(We were just hangry the whole time, who knew?)

We ate on the patio overlooking the mountains (it was freezing), then checked in to our cabin. It was so welcome after a pretty mentally hard day. Today is our second short day. If only 7.5 miles was this hard, what do the 10 and 11 mile days have in store?! We have ended up hiking MORE than what’s listed on trail signs & on Guthook’s, due to side trails and anything we want to see out of the way. Sigh.

We both took warm showers and an hour nap, setting the alarm for 5pm so we could make it to dinner at the dining hall at 5:30. I wanted to eat and then go back to bed.

Dinner was delicious. I had a Thanksgiving style turkey and dressing dinner, with an appetizer of crab and corn chowder, while B chose the bison meatloaf and a salad. Then we shared the blackberry ice cream pie which was AMAZING.

(This is the part of the trip where I am beginning to feel like we are cheating a little.)

Sleeping in a warm bed tonight and eating an incredible dinner. However, we wanted this experience to be part vacation and part work. It is living up well to the expectation so far. Hiking 9 miles tomorrow to Big Meadows is on the agenda, so I’m going to sleep well and warm tonight after this cold exhausting day so I can focus better. If this whole week is a repeat of the way I felt today we’ve got a long road ahead, hah!

All in all, it WAS a beautiful day when I stopped to realize what I was doing and where I was, and why we even began this trip. Our goal is to complete the AT in time, in sections. This is the easiest part of the AT according to past thru hikers, and a great introduction. We are lucky to be here and I’m going to enjoy it even when it gets hard. I am here to grow and challenge myself.

AT Journal – Day 1, 2 & 3

My daily journal entries while en route and on trail! No photos for these posts. If you’d like to see pictures you can find them on our Instagram page! All mileage includes AT & side trails and is read according to our Garmin GPS tracker. This part of the trip was comprised of Shenandoah’s ‘Inn to Inn’ Southbound hike as well as some backcountry camping. Thornton Gap to Swift Run Gap.

•••

Wednesday Sept. 27th & Thursday Sept. 28th

Yesterday (the 27th) was B’s 33rd birthday. We both worked all day knowing we had a long drive ahead of us.

Last night we left home around 7:45. Drove 5 hours east to Frankfort, KY – (ironically the home of the distilleries of 2 of B’s favorite bourbons, Buffalo Trace & Woodford Reserve.) We were so tired. I booked a cheap hotel (Bluegrass Inn) from the road and we showed up 30 minutes later to check in at 2am. I slept so heavy in that hotel room and 7:30am came quickly.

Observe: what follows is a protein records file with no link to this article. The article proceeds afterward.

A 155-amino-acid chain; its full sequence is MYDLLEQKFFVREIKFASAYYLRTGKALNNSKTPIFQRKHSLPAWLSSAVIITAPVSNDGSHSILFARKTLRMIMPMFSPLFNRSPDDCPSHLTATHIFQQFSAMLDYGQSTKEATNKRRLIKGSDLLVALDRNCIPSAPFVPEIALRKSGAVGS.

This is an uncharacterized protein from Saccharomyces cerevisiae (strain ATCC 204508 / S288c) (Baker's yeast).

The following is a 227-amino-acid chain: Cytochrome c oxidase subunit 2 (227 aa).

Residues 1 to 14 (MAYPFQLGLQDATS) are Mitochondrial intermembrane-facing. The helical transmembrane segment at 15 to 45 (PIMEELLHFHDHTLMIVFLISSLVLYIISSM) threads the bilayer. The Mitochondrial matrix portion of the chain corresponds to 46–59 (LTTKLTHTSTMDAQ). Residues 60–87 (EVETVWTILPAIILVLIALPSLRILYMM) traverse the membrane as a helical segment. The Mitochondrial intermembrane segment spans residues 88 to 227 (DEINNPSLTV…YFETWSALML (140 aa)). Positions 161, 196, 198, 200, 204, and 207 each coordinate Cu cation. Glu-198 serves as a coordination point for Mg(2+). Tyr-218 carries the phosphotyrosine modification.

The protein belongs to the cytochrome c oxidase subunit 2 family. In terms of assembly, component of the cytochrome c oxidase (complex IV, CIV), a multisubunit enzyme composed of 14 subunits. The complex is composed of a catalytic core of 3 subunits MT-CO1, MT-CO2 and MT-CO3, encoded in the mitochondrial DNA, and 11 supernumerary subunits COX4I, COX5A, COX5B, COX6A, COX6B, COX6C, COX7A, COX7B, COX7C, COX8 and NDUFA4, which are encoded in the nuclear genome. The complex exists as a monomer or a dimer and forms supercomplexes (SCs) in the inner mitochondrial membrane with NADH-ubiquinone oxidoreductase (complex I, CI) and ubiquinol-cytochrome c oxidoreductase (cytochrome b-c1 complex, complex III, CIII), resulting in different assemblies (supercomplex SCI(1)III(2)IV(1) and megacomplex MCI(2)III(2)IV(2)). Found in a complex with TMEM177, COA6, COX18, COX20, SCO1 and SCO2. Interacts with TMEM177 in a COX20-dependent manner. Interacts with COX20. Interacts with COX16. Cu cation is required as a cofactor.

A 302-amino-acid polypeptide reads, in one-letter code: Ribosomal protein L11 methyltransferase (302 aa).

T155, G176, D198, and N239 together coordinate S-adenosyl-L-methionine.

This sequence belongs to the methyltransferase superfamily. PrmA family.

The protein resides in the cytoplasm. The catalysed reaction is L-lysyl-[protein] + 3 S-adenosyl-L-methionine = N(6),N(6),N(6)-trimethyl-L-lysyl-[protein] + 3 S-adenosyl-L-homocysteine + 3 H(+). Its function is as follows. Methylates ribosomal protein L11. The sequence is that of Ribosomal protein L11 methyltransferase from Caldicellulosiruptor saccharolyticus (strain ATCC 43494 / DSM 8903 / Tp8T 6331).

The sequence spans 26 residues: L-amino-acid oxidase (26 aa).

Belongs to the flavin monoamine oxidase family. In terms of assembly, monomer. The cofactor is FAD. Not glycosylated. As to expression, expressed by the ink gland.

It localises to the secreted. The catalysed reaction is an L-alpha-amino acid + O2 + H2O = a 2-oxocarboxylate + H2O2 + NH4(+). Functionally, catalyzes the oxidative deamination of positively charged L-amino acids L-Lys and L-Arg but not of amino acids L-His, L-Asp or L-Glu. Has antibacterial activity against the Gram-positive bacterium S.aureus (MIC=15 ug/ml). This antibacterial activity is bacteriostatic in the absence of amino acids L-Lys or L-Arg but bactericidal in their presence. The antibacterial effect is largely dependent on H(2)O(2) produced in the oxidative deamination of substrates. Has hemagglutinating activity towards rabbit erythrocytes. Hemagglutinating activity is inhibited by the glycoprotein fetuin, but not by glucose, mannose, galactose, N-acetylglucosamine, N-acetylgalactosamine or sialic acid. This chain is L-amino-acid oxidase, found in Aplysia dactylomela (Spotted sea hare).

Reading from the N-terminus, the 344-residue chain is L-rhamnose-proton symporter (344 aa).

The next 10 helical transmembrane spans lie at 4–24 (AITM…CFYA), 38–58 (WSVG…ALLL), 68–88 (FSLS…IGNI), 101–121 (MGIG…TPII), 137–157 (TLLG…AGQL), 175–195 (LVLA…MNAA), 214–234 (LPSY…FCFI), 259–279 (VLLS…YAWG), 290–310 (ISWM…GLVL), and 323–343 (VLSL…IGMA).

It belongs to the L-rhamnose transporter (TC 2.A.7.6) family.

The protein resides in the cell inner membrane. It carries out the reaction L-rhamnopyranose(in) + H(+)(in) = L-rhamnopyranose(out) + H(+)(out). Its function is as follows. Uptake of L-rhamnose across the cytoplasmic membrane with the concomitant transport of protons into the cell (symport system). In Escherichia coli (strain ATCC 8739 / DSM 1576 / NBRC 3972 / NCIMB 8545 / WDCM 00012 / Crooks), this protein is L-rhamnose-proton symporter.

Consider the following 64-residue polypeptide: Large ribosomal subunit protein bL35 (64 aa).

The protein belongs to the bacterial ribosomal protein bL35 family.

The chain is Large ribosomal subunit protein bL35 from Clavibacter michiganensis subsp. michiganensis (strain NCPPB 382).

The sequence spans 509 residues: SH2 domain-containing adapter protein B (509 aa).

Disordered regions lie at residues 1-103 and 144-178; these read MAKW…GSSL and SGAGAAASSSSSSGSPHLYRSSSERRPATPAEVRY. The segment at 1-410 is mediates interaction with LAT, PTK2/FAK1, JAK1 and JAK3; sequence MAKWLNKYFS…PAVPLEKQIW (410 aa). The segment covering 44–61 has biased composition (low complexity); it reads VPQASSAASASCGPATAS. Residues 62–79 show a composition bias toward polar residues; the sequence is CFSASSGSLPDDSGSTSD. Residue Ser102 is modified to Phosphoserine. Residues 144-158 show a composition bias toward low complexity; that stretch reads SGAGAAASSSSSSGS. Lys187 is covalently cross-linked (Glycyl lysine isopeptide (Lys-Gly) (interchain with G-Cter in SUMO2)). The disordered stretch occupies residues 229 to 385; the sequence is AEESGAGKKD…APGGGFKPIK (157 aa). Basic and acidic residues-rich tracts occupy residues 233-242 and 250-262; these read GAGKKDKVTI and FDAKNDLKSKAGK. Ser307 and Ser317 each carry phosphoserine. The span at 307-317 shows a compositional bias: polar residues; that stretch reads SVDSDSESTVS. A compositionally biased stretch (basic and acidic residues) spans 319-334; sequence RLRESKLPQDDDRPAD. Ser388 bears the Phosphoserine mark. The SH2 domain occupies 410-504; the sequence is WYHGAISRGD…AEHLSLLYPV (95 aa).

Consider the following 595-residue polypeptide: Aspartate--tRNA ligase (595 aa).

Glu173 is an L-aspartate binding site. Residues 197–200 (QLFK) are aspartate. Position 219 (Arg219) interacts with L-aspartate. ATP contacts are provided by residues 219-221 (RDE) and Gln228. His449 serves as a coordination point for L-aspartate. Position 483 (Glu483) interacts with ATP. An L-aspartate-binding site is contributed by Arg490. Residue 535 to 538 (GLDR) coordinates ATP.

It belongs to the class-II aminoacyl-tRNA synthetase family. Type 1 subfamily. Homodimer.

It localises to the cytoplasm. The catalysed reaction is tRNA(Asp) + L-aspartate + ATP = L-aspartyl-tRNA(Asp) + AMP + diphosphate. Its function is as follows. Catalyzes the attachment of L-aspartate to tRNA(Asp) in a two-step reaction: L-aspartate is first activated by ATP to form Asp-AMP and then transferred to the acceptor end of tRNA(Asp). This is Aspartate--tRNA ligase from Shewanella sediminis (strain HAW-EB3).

We hit the road this morning at 8:15 and made it to Swift Run Gap to meet trail angel and Open Arms hostel owner Alison by 4:30pm. She drove us about 36 miles north to Luray where we checked in to our hotel and ordered some pizza. We also realized when we dropped the car off at the trailhead we are exiting from later this week, that we forgot the USB wall plug for our phone charger. We did have our solar panel but the wall plug is much easier when lodging. We asked the front desk at the hotel in hopes of left behind extras or one we could even just use for the night and the attendant gave us his to keep! Thanks so much front desk guy.

I am beat! We will probably go to bed in the next couple hours (after I take a hot bath and then organize our packs accordingly) I think I’ll get our breakfast and water ready to go and then just relax.

I want this trip to go slowly. I want to take our time and relish in the experience. So far it’s been beyond great and pretty seamless. I’m so excited!

Tomorrow we get picked up at 8am, hike from Thornton Gap to Mary’s Rock and are camping at Byrd’s Nest #3 shelter. It’s a very short first day with a pretty big climb. We plan to get to the site fairly early. I have big hopes of napping and reading some of the book I have downloaded on my Kindle app. (Stephen King’s ‘It’.)

Friday Sept. 29th – End of day

Temp Hi – 73* / Lo – 46*

Miles hiked so far – 6.2